With a new head chef at the helm, Bistro Sông Vie’s new menu elevates fine dining to the next level
Eating at Bistro Sông Vie (197/2 Nguyen Van Huong, D2), the all-day dining restaurant at the Villa Sông boutique hotel in Thao Dien feels like a sojourn in another world. Walking through the hotel compound we past along a roofed walkway surrounded by luscious vegetation, past the endearingly lit 25m pool and through the hotel’s elegantly appointed reception area.
Behind the hotel villa, the courtyard dining area is strung with warm light bulbs, giving it the atmosphere of a french summer fête, the tables dotted far enough apart to give diners a sense of privacy without seeming sparse. Next to the private jetty (river shuttle service available for hotel guests, coming soon for diners), riverside tables offer an obtuse view upstream of the new developments in D2, skyscrapers twinkling in the distance, and on the far bank is the island of Binh Quoi, where wooden dug-out boats shuttle fruit and rice across the river to the city proper. It’s a view that perfectly reflects the menu; modern on one side, traditional on the other.
The signature cocktails (VND200,000 each) are works of art; The Pearl of Paradise (gin, pomelo juice, rose syrup, lime juice) looked like a lotus flower floating on a cloud, and tasted as good as it looked. The lime & lychee Saigon Delight was fresh and bright, striking the perfect balance between sweet and tart, which we enjoyed with the complimentary amuse bouche of squid saté.
The Western-style prawn starter (VND220,000) is essentially two dishes, the first; two prawns riding atop slices of dragonfruit, whose sweetness perfectly softened the punch of the wasabi mayonnaise. On the same plate more prawns sat in a pool of powerfully flavorsome ginger and garlic sauce, giving us a taste of things to come. The generous Thai pomelo salad (VND165,000) comprised two huge, firm tiger prawns on a mound of juicy pomelo chunks and shredded chicken, and the combination of textures gave the whole dish a wonderfully complex mouthfeel.
The Australian Organic Lamb Rack (VND690,000), pan-roasted and encrusted in Provençale herbs was tender and juicy, served with a thick, sticky red wine sauce. The presentation, laid out like a nautical compass with the four ribs indicating the cardinal points, sauteed Enoki and and potato wedges interspersed between them, was another reminder of the international influences in the food. Our waitress advised us that it would come medium-rare, however mine arrived blue, so if you prefer meat more well done, be sure to ask for medium. If you’re willing to try it as it comes, the dark, pillowy hunks of meat are well worth it.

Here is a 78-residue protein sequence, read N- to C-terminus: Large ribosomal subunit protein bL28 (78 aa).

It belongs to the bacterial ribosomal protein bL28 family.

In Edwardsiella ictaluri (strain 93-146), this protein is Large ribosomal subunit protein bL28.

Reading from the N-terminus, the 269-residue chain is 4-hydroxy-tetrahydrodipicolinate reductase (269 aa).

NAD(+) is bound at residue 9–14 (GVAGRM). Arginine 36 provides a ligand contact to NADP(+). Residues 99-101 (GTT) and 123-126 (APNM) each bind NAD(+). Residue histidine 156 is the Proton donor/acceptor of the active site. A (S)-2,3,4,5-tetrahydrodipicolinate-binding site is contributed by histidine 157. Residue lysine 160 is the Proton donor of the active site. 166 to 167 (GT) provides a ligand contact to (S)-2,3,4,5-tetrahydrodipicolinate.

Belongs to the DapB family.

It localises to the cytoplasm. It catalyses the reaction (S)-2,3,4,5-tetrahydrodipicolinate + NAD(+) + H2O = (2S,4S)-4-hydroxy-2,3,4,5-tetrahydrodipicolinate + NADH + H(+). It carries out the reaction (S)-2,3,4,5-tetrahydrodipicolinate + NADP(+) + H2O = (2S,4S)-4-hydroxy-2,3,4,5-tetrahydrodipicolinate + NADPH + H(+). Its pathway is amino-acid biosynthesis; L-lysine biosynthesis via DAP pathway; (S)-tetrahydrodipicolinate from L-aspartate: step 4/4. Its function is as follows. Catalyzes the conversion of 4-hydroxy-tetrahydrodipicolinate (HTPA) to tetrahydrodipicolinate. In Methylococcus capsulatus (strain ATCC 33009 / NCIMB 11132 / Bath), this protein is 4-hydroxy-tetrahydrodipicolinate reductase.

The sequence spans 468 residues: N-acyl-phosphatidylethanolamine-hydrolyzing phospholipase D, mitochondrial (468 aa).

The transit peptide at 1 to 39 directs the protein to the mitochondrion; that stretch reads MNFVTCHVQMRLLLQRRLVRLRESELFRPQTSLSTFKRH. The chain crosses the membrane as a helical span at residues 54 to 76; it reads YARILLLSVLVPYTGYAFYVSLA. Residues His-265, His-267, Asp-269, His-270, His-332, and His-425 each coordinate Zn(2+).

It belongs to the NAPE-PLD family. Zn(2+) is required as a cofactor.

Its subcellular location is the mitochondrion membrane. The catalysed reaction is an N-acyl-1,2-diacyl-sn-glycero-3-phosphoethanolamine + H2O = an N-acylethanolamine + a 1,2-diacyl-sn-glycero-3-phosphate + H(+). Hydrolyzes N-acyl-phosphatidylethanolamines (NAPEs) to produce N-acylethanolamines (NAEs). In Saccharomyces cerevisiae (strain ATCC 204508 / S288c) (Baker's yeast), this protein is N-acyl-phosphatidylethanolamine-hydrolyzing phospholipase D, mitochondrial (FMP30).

The other main, an Asian-style pan-baked seabass fillet (VND450,000) offers delicate, simple flavors. A marinade containing mirin, yellow miso and white chocolate tagarashi, could have been overwhelming, but the cauliflower cream and onion jus ensured the flavors stayed wonderfully even, and the fish was cooked superbly, flaking into the sauce at a touch.
The wines are personally selected and imported by Head Chef Jeremy Choo who makes an annual pilgrimage to France for the September harvest and he offers wine recommendations to complement every dish. Surprisingly, the restaurant only offers one red/ white/sparkling wine by the glass, so there is limited opportunity to sample many of the excellent wines available. That said, the Expression Imperatrice 2014 (France, Sauvignon Blanc) was a delightful complement to the dessert, and the full bodied River Retreat 2015, (Australian, Cabernet Shiraz) would be welcome in any collector’s cellar. Both will be added to the wine list soon.
The dessert menu is filled with so many French classics (including a berry filled chocolate soufflé and a puffpastry Normandy apple pie), that my insatiable sweet-tooth was in seventh heaven, eventually choosing the éclair (VND180,000) filled with mango grenache, served with grilled mango and ice cream. The sharpness of the grenache oozing from the éclair and the mellow vanilla flavored ice cream work well together, and the firm slices of grilled mango provide for some really tasty substance.
Finding good cheese in Vietnam sometimes feels like a Sisyphean task, one which Bistro Sông Vie have achieved wonderfully. The cheeseboard (VND280,000) delivers two-person portions of five soft cheeses (goat, feta, camembert, brie and reblochon) beautifully presented with twists of peppered breadstick and lightly toasted brioche, marking the perfect conclusion to a well-rounded meal.
Considering Head Chef Jeremy only took over the kitchen five months ago and is “keeping the menu simple… for now,” there is enough variety in both the Western and Asian sections to keep you coming back until the menu changes in January. The staff are attentive and friendly, and the whole dining experience is a low-key delight. No wonder so many of the hotel guests decide to eat in-house.
Images by Ngoc Tran